I just wanted to let you folks know that there’s a new Bundle of Holding out there. For the next 20 days you can get a collection of OneDice games from Cakebread & Walton for about $16 and support Doctors Without Borders at the same time, since 10% of your payment (after fees) goes directly to them. What I like about the OneDice roleplaying games is that there’s basically one game for every genre imaginable (ok, perhaps not for all of those, but it’s close) and the rules are pretty easy to learn. I should probably also mention that all the games of the OneDice line are family-friendly. If you’re looking for a simple roleplaying game to play with your kids or a game you could run while you’re main game is on hiatus, OneDice is probably a good choice. All the books are also standalone, which means all the core rules are included in each genre book.
The so-called Starter Collection ($7.95 or more) contains OneDice Universal (Revised), OneDice Fantasy and Urban Fantasy, OneDice Cyberpunk and Steampunk, and OneDice Pulp. If you pay more than the threshold price you get all of the above in addition to OneDice Space, OneDice Pirates & Dragons, OneDice Airship Pirates, OneDice Supers, OneDice B-Movies and last but not least OneDice Robin Hood.
After the purchase you can download all these books in PDF format DRM-free and they are also automatically added to your DriveThruRPG account. By the way, if you want to have a look at the rules first before making a purchase, there’s a OneDice Quickstart available as PWYW. It’s a 44-paged PDF containing not only the rules, but also solo adventures in a fantasy and scifi setting respectively.
Welcome to Day 3 #RPGaDay2018, we’re here to stay!
The question for today is: What gives a game “staying power”?
I’m going to tackle the topic from two perspectives in the videos, the game as the experience shared by players when they play, and the game as a game line you buy through books and supplements. Here are the videos…
I have been away for the past two weeks touring Iceland. Iceland is a country with a rich mythology of trolls, elves (the hidden people), viking sagas including berserkers, sorcery and witchcraft. It is a great place for getting inspiration as a GM.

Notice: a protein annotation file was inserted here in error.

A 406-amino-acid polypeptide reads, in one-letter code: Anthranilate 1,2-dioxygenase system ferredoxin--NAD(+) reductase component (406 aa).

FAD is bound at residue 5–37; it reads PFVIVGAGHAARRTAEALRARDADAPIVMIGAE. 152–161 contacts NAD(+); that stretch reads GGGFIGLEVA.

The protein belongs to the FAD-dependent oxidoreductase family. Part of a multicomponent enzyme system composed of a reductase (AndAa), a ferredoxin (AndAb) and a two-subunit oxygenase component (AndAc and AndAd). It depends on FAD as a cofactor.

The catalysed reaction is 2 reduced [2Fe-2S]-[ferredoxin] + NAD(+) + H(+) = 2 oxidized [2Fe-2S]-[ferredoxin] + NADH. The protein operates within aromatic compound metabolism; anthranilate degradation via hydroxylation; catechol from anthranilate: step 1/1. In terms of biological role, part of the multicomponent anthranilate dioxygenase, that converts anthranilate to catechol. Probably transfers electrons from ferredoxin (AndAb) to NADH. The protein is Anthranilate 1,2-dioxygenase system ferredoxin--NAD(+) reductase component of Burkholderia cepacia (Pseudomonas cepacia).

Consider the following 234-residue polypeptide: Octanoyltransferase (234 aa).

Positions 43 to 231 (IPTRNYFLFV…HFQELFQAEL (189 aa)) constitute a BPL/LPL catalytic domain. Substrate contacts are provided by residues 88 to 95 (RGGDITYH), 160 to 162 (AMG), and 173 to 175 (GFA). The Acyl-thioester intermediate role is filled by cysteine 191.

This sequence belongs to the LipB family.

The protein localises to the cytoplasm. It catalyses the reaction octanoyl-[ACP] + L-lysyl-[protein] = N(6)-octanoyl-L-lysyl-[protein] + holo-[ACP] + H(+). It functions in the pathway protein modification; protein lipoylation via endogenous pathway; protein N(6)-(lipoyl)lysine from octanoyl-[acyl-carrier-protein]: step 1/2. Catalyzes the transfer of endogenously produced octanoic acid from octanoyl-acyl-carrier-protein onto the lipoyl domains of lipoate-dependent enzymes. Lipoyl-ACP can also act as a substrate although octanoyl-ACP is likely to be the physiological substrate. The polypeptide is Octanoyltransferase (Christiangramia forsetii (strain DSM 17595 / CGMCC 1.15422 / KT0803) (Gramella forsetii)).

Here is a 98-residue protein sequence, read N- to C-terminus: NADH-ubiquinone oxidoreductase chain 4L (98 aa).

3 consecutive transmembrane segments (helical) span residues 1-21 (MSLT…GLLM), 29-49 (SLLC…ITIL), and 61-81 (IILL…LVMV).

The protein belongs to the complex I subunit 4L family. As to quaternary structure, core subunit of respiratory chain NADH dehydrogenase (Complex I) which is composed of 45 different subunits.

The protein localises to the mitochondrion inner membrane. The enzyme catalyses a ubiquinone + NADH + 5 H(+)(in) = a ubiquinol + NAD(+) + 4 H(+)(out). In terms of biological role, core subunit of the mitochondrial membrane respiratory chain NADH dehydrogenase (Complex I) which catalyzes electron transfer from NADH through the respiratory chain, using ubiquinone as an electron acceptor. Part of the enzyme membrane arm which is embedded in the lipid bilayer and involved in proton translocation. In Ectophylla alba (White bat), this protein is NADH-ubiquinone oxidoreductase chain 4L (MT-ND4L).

I have also spent my holiday reading the complete works of H P Lovecraft. The Icelandic summer is the best time to read these if you are a wuss like me as it never gets dark.
Over the past two weeks I have written five adventures but for every one of them I have created new monsters. That is a really odd thing to do as nearly every well established game has volume after volume of monsters. Why do I need yet more or feel that none of the five thousand monsters I have at my disposal are quite right?
The adventures I have written are, first and foremost, for my long standing group and will probably slot into the campaign after they complete their current adventure. I say probably as I am not a railroading GM and if they don’t take the bait then they could easily miss all of these adventures.
These adventures are also the ones I intend to submit to ICE for The Adventurers Guild. I would like to have played through them at least once before submitting them to the editor.
So why make new monsters?
I think the combination of the Lovecraftian influences and the Icelandic mythology have created a set of adventures that need the perfect monster but also it needs a monster, or a better word would be foe, that the players do not know down to the last statistic, how tough it to kill, how dangerous it is in a fight and how to defeat it. Familiarity breeds contempt as the cliche says.
I left the monster building until I came home, I didn’t take a computer on holiday with me or rule books. I could check the odd rule here or there using the PDF rules on my phone but it was very liberating to just write the description of the creatures I wanted as I wanted them to be rather than be constrained by what was in the books.
The common factor is of course that rules play no part in the whole creation process. I can always ‘fix’ the rules afterwards. In this case it is just monsters. In this context rules equates to constraints and creativity and constraints are never easy bedfellows.
A Roleplaying Games blog
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